Alchemist: Given a formula, the Alchemist can duplicate it to make a similar potion at a cost of one-half the potion's value. Alchemists may conduct research, but the time and expense are twice that of a Magic-User, and they may only work on poisons.Specialists, which have been part of the game since 1974, are one of the more neglected ways to spend money in Dungeons & Dragons. Which is a shame, because they are both a good way to remove excess gold pieces, and a powerful tool for world-building.
– OD&D, Volume 3: The Underworld & Wilderness Adventures
OD&D's basic economics don't stand up to much scrutiny, but we can figure the back of the envelope numbers for how much a potion is worth. The listed cost for a healing potion is 250 GP, and it takes 1 week to make one. An alchemist costs 1000 GP per month, so a week is close to 250 GP, making the cost of having an alchemist copy a healing potion about 375 GP. If brought to market, 500 GP is a reasonable price. (This is ten times the amount that the 5e D&D rules list for potions, which are standard equipment in that edition.)
U&WA specifies that specialists are available "to those in positions of power, i.e. with their own strongholds." This suggests an atmosphere like the famous Italian patronage system, where the rich and powerful sponsor alchemical laboratories to their benefit. They are joined in this by the intriguing Sage type, who have the stipulation: "They are employable only by Fighting-Men." This is a curious requirement that fits in with Supplement II: Blackmoor's idea that Sages are regulated by a Guild, which is jealously guarding its knowledge from wizards and priests, who it logically sees as "the competition."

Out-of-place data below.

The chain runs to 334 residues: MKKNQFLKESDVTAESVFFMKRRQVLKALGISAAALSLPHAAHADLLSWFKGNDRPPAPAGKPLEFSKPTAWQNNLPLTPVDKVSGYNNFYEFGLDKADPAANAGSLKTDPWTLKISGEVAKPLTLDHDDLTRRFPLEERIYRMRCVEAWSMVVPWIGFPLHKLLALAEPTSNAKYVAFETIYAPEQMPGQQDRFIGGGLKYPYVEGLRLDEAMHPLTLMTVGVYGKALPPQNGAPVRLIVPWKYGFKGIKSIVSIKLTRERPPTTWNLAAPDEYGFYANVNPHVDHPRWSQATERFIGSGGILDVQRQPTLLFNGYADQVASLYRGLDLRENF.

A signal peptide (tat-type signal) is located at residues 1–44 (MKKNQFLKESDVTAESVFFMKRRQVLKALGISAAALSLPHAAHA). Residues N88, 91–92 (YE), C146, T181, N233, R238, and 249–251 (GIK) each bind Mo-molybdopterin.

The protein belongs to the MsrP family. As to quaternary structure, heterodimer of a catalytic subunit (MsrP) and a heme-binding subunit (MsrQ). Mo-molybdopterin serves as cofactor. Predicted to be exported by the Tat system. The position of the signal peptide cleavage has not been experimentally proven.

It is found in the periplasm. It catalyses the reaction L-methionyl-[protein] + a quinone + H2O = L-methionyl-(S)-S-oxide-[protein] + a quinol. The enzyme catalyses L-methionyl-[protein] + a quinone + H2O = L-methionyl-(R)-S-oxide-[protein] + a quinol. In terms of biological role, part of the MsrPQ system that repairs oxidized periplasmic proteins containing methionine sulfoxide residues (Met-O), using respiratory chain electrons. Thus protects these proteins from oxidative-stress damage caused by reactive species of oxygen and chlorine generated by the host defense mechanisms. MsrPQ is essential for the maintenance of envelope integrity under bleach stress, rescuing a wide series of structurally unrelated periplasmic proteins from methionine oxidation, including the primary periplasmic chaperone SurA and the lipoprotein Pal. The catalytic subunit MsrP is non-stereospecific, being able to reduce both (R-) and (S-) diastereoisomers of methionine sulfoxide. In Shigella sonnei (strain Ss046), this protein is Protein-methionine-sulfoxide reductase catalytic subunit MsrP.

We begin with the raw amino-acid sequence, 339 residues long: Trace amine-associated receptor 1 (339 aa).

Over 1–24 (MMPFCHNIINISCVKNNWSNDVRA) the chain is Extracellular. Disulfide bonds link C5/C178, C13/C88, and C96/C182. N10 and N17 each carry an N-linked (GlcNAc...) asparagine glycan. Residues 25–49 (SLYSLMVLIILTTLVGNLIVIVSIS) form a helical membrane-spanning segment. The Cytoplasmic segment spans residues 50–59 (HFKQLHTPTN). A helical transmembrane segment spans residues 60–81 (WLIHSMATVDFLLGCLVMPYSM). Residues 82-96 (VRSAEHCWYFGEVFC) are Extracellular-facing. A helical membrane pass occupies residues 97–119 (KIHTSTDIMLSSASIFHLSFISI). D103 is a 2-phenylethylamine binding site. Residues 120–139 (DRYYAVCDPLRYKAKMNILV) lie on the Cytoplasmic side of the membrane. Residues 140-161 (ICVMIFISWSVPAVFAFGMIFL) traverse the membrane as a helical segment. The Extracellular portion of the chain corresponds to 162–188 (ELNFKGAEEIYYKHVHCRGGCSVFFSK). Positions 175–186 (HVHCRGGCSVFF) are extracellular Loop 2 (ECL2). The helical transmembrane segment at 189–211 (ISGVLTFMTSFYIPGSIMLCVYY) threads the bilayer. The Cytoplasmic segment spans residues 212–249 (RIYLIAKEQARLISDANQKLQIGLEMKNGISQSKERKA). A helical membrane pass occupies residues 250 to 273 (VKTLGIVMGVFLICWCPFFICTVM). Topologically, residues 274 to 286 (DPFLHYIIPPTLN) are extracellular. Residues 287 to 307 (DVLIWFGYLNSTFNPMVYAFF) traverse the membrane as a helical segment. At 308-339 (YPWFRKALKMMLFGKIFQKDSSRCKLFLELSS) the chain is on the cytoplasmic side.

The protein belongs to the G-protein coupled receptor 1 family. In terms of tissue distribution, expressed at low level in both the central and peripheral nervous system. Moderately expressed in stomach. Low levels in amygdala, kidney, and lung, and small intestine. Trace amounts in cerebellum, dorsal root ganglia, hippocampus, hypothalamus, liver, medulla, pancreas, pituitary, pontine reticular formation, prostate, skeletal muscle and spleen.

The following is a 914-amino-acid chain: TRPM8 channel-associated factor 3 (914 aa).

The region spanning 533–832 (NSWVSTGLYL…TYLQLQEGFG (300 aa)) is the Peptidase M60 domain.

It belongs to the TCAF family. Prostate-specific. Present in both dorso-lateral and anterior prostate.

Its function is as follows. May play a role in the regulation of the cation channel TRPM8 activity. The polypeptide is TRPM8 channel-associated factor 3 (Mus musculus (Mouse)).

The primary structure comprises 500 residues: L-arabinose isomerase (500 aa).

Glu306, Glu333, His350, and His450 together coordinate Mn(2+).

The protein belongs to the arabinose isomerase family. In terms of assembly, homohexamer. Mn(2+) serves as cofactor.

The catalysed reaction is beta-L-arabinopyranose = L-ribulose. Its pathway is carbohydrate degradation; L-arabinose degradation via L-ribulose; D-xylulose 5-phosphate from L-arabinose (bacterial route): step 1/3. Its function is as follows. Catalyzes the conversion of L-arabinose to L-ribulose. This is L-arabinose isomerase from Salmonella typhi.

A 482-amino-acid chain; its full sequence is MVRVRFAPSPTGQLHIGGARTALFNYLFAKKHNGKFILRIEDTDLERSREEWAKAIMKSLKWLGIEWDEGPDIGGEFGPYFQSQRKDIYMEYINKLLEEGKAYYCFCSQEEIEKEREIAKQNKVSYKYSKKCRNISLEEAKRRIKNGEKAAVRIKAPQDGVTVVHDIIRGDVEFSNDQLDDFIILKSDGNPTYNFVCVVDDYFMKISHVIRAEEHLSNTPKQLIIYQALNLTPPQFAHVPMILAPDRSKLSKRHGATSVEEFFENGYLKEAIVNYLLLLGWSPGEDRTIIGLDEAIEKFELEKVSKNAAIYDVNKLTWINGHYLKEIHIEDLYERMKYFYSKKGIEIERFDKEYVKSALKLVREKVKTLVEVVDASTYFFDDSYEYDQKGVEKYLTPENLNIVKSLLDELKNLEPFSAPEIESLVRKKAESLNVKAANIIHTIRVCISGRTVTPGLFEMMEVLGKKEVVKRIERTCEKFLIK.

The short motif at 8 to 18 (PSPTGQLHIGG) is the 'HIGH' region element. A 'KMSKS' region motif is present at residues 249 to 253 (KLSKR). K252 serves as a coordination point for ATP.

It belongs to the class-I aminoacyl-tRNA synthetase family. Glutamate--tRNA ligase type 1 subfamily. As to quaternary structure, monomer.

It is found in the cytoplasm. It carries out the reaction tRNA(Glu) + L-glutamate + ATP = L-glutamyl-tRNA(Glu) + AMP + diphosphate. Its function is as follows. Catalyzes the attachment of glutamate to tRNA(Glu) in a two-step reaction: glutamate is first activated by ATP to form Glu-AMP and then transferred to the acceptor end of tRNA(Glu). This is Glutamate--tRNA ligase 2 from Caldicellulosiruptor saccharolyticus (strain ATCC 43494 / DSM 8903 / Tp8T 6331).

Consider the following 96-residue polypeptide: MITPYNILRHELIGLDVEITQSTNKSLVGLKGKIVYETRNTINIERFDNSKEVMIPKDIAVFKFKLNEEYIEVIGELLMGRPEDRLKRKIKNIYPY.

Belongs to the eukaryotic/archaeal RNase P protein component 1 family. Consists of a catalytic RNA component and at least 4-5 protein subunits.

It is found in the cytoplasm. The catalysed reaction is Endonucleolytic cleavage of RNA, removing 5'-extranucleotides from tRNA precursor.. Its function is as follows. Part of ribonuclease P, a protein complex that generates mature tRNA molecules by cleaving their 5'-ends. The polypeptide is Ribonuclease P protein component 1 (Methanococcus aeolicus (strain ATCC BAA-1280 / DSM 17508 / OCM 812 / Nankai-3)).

Alchemy was an interesting mix of chemistry, astrology and occultism, influences that play an unfortunately small part in a lot of D&D. I think there's a particular richness to working it into a background – although perhaps not so subtly so that it gets missed. The overlapping alchemical and astrological symbols are a rich visual vocabulary for a D&D game.
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One of the advantages of this approach is that it solves the reference problem where the players don't have knowledge their characters should have. By using our world's alchemy and astrology for that of the fantasy world, you create an accessible basis for things like clues, puzzles and riddles in the dungeon that both the players and their characters can and should understand.
Of course you could create your own as well, but it seems intriguing enough to me to insert references to these patterns and ideas in the D&D world.
I agree. Neither Alchemist, nor Sages should be cheap, nor even plentiful in the game.ReplyDelete
In the real world, everyone does not "go to college." Why would we think that untrue for a medieval world?
Rare and expensive is the way to go with this.
Thanks for the post.ReplyDelete
I do use alchemy and its symbols for clues, etcetera.
I also like the Sages mechanic because of two reasons:ReplyDelete
1- It reduces the idea of adventurers as supermen, or omni-capable professionals. I don't like the tendency in modern DnDs to have everything in the game be a skill that must be possessed by at least one or two PCs in order for the party to succeed. It should be ok for the PCs to be fairly limited in their capabilities, to give the opportunity for more NPCs and world-building, not to mention--
2- Sages can die or run away, or require things beyond simple GP. Reliance on Sages can change the strategy of PCs if the Sages are brought into the dungeon, and Sages also create a wider circle of connections and subplots that contribute to a much more open-feeling world.
So yeah, Sages and Alchemists and Archaeologists and whatever else can be really spectacular in campaigns.